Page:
Today's Progress

Part 1
Over the weekend I began reading 'The Dhandho Investor: The Low - Risk Value Method to High Returns' by Mohnish Pabrai. Mr. Pabrai is the managing partner of Pabrai Investment Funds. Since it's inception in 1999 the fund has returned an average of 29% annually. He is a value investing guru and considers Warren Buffet and Benjamin Graham as his mentors. You can read more about the book at Amazon if you click the picture of the book below. I had read some good reviews about the book and since I consider myself to be a value investor, I decided to pick up the book for a read. I have made it through the first several chapters and am certainly enjoying the book so far. In one of the chapter he quotes Warren Buffet. "Be fearful when others are greedy and greedy only when others are fearful" I couldn't agree more with the Oracle. I can personally relate to his thoughts. There are times I have been greedy when others in the market have been greedy and I have been burned. There are times when others are fearful and I have watched from the sidelines (enough examples here with Research in Motion (RIMM), Merck (MRCK), Corning (GLW), etc).

Is this the time to be greedy? What do you think? I think it is time to get started, time to get all of your ducks (moola) in a row. The market has corrected itself by about ~ 10%. There probably will be some more correction but I think it is time to get prepared to make those bargain bin purchases.

Part 2
One of those bargain bin stocks I have been tracking for the past several months is Limited Brands (LTD) (Google Yahoo Earnings Chart) Why Limited? Who does not know Limited? Okay, maybe some of you have not heard of them. If you haven’t heard of Limited, I am sure you have heard of Victoria Secret or maybe walked past a Bath and Body Works. Limited sells women's and men's apparel, lingerie, beauty and personal care products through retail stores, online, and catalog. The Company recorded sales of $11 billion in 2006 and currently has a 2.67% dividend yield. It certainly has had its share of troubles, like most other retailers, but some of the recent developments have made me optimistic about its future. Limited is certainly doing everything it can (in my opinion these changes are a catalyst for turnaround) to become leaner and focus on a smaller subset of brands. Limited has divested it's majority stake in both Limited and Express brands. It has also announced and initiated a $1 billion stock repurchase program. All in all, I believe LTD has the potential to show a healthy growth in the next several years.

So, I took the plunge. I logged into and opened an account for The Limited Brands. The minimum initial investment amount to open an account for LTD is $200 with an initial fee of $10. I was able to sign up for direct debit from my checking account. I also signed up for the Automatic Dividend Reinvestment option (free) and also signed up for Monthly Purchase Plan ($100 each month) for no fee.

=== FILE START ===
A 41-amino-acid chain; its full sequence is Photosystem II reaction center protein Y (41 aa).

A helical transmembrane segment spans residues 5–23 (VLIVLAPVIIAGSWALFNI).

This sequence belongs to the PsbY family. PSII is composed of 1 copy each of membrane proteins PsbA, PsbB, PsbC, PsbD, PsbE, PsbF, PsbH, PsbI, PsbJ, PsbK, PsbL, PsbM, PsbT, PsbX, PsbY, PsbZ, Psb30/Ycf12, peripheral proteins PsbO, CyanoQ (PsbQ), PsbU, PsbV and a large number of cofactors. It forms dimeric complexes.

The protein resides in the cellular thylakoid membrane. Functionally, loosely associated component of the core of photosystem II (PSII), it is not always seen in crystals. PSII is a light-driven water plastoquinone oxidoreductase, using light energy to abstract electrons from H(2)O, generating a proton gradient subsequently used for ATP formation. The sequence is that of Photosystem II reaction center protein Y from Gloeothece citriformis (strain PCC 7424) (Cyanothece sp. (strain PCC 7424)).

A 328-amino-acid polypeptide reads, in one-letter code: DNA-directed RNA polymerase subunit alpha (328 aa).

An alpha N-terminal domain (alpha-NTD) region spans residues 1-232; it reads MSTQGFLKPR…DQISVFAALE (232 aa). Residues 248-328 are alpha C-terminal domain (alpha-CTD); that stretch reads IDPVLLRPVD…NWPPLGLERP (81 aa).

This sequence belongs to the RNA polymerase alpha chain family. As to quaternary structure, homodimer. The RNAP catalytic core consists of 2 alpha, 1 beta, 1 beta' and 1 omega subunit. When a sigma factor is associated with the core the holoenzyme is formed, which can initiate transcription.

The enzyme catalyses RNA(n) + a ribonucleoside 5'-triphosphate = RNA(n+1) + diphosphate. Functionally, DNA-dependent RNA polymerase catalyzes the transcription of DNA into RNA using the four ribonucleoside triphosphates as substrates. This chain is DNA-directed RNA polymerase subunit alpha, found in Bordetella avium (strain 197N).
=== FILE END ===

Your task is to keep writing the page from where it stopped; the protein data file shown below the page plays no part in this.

It will take a few days for the direct debit of the initial amount and a few more days for BNY to make the stock purchase. I can now move on to tracking other DSP plans to invest into.

Some Q & A

Over the last couple of weeks I have received a few questions regarding DSP/DRIP plans. While answering these questions I realized that I had the same questions a few years ago while I was learning more about these plans and discovering the various transfer agents that offer these plans. I thought these questions would be helpful to anyone out there interested in DSP/DRIP plans.

Anyway, here goes:

Q: I just read your post on purchasing DRIP stocks and was wondering what you could tell me about how much your monthly investments are costing you in terms of commission or other costs. I'm 18 years old and a startup value investor who just wants to find a place better than a bank account to stick some of my money.

A: I currently hold 5 DSP/DRIP plans, Duke Energy, Paychex, Pfizer, Aqua America & Caterpillar. I allocate $500 across these 5 plans, approx $100 per stock. Among these five, I only pay a commission on Caterpillar which is $1 every month. The remaining 4, all excellent stocks, do not charge me anything for my monthly purchases. I have set up automatic debit from my checking account so the amount of effort on my part is pretty much none. Another example is Sonoco (SON), I bought into the plan in July 2005 and had to close out in May of this year. Over the 22 months, that I held the stock, I bought additional shares every month for no fee. I paid a $10 initial set up fee and no sale fee (none whatsoever). My total return for that period was 35% before taxes.

In some cases my total costs have been higher, for e.g. I held Exxon for over 5 years selling on two occasions (sold a portion in 2006 and the remaining in 2007). I paid no fee for monthly purchases for the 5 year period and paid $15 for my sale in 2006 and another $16 in 2007. A total of $31 is still a great deal for being able to buy shares monthly for over 5 years. I started purchasing Exxon when the share prices were in the 30s, 40s, 50s and eventually sold in the 60s and 70s. You can see how well dollar cost averaging works with DSP/DRIP.

Q: How has PFE done for you over the years and do you have any other recommendations on DRIP stocks? Obviously dollar cost averaging smaller stocks would be a whole lot cheaper for me than the ETF I am using right now.